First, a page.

by Krystal Krogman
…With the smells of spring! Spring has arrived, and the Midwesterners are itching to get out there… myself included! The smell of freshly cut grass, burning the last of the fallen leaves, and aroma of the beautiful flowers as you visit the stores.
My son and I planted some peas a few weeks back, to scratch that ‘itch’… of course in true Midwest fashion, it snowed two days later. We’ve been toying with the mid 70s lately this April and I couldn’t wait any longer. The peas had since begun to sprout, so we knew the time had come to build our raised bed.
Raised beds are simple, so easy “Krystal could do it”… although my husband did the building. We went small this year, about a 4’ by 6’ bed. We tilled up the land, raked it to the middle and built the bed around it. We chose to build it out of some leftover 4” x 4” posts, using eight or nine, creating an alternating design (kind of like you do when you build a house out of blocks, if you don’t alternate your corners entire walls could fall!) and raked in some top soil with our notoriously sandy yard. The top soil was so moist there were actually frozen chunks of soil in it!
Once all the building was complete, we got the planting underway. Peas, a couple carrot plants, radishes, tomatoes, and bush beans in the raised bed… sunflowers against our back fence… We had the fever.
A few tricks we used this year, which I’d read about and seen in some videos:
- Popsicle sticks – We used these to not only mark our rows, but also put four around each of our pea transplants (and periodically throughout the radish rows). I had heard that you do this for two reasons. First, so you know where your plants should be popping up (helps with weeding the right things) and secondly, if your yard is notorious for feline visitors, you can deter them from lying on your plants.
- Fencing – Our garden had been in a whopping 12 hours when it was dug into. We suspect our dog, who had been eying the peas from before they were in the ground, although our neighbor tells us it was probably a rabbit. (Looked a lot more like puppy prints than rabbit though…) So despite my not wanting to, we put a small fencing around it… But it will probably help keep the dogs from running through the sunflowers, as they begin their growing.
- Mulch – Keeping moisture in, plants (and roots) cooler, we also learned that cedar mulch is also a good deterrent for some bugs. Unfortunately we were about a week late picking ours up, the home and garden store had run a big sale on mulch the week before we got ours.
- Reading Packages – You would think this would be obvious, but we’ve never done this before. We read how deep and far apart we should plant, we read how tall the sunflowers would get, whether we’d need stakes, and how much sun they should get.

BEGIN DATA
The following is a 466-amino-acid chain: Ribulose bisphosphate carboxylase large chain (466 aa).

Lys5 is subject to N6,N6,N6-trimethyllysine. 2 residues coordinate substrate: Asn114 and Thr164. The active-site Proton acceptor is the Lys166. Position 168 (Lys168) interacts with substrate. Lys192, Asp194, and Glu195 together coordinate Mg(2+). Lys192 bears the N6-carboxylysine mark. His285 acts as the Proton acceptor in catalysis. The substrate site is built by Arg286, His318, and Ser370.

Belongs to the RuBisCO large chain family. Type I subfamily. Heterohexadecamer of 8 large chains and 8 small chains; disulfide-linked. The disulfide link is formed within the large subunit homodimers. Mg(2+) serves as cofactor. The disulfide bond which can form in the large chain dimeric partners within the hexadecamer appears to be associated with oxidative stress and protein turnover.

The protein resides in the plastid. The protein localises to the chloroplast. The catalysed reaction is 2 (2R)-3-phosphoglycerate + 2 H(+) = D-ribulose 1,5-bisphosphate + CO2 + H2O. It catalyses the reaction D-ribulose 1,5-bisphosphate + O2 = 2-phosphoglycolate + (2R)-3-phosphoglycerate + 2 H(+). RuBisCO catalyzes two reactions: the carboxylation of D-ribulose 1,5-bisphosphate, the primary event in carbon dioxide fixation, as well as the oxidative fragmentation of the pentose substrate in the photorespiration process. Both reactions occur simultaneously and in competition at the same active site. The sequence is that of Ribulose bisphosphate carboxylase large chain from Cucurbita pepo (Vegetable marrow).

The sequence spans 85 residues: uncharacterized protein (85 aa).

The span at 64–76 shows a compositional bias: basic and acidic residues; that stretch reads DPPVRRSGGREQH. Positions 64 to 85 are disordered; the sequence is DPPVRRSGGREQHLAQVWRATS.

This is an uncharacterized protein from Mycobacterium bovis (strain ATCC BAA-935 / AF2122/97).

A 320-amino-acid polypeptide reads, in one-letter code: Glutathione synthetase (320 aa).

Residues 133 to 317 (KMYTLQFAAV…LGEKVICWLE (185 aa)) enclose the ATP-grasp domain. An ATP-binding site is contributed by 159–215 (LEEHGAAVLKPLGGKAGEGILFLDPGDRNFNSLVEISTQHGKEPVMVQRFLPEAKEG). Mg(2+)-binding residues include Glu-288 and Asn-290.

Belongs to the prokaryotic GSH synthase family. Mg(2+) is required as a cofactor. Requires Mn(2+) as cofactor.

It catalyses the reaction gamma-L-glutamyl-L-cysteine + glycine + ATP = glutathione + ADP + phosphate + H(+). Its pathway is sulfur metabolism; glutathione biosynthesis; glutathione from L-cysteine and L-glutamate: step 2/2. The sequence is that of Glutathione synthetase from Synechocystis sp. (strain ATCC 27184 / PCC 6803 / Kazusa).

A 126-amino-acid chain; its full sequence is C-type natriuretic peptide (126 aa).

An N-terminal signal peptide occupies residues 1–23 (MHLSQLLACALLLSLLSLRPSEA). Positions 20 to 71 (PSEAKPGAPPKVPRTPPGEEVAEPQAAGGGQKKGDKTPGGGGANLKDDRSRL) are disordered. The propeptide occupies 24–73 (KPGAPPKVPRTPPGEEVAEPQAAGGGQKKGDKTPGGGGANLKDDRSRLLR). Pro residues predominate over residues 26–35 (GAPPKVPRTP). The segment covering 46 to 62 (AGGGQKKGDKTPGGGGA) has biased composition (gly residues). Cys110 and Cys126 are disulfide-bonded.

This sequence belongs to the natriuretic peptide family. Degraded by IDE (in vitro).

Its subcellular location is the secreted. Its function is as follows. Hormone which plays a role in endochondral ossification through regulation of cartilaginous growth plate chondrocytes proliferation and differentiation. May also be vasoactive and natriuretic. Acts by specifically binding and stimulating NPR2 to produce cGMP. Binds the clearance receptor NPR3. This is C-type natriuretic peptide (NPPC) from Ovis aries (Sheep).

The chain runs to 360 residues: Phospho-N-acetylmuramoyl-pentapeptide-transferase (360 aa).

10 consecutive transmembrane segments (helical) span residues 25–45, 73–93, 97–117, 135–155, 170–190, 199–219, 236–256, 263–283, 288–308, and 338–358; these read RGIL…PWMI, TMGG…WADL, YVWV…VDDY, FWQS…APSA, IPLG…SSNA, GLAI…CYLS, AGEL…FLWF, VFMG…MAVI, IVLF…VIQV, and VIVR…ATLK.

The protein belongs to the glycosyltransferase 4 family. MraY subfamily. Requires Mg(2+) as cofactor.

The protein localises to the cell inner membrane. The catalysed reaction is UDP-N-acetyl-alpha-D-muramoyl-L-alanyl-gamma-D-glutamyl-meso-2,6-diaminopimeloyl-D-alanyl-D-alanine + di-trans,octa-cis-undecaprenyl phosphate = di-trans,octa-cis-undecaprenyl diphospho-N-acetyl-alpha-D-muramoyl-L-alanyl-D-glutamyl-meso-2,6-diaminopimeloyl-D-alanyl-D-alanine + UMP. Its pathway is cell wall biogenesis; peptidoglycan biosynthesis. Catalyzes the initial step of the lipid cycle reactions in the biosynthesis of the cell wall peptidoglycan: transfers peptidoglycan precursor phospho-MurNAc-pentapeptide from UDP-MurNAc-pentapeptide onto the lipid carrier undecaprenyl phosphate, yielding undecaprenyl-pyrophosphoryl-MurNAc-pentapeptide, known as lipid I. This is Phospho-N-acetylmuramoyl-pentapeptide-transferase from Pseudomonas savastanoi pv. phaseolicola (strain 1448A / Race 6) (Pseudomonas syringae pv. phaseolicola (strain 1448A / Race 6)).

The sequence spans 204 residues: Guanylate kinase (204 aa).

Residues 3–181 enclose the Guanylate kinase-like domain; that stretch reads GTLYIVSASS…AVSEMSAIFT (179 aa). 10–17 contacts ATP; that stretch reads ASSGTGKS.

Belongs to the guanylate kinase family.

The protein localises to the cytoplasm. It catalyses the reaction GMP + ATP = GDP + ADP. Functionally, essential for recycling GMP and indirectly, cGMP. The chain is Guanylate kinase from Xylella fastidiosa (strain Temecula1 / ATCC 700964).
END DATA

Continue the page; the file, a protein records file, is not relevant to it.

- Little gardeners – When you have little guys or gals (whether they’re nieces, nephews, grandchildren, or children), it is always fun to include them. Sometimes, at least with my son, they like to dig and get dirty. So, a little later on, when our plants are (with any luck) flourishing, and all he wants to do is dig we have figured out a resolution. We are going to build him a small bed, likely 2’x2’, for him to dig and play with trucks in.
One of my favorite quotes is by Robert Brault: “Why explain miracles to your kids, when you can just have them plant a garden.” Plus, when they grow them they’re more likely to eat them – it is eating the fruits (or vegetables) of their labor. I know that one of my son’s favorite things to do when outside is “check the plants” and (even when its not necessary), watering them. And as we built our other flower bed, he was right there, pounding in landscaping stakes into the timbers and into the ground.
Once we started building and working in the yard, the fever quickly became a rash. Personally, I think my husband just liked using the tiller. We just kept working in the yard. Before I knew it, we had made another flower bed, we’d re-mulched the front yard, we’d raked up and stacked sticks, raked up the latest leaves that had fallen from our Pin Oak tree, we’d fertilized our front yard (we cannot grow grass there for the life of us!), and we’d planted flowers.
Of course, now that we’ve gotten all of this taken care of, there is supposed to be plummeting temperatures next week. So we’ll have to bust out blankets and buckets to keep the plants from freezing, but such is the life of a Midwestern gardener.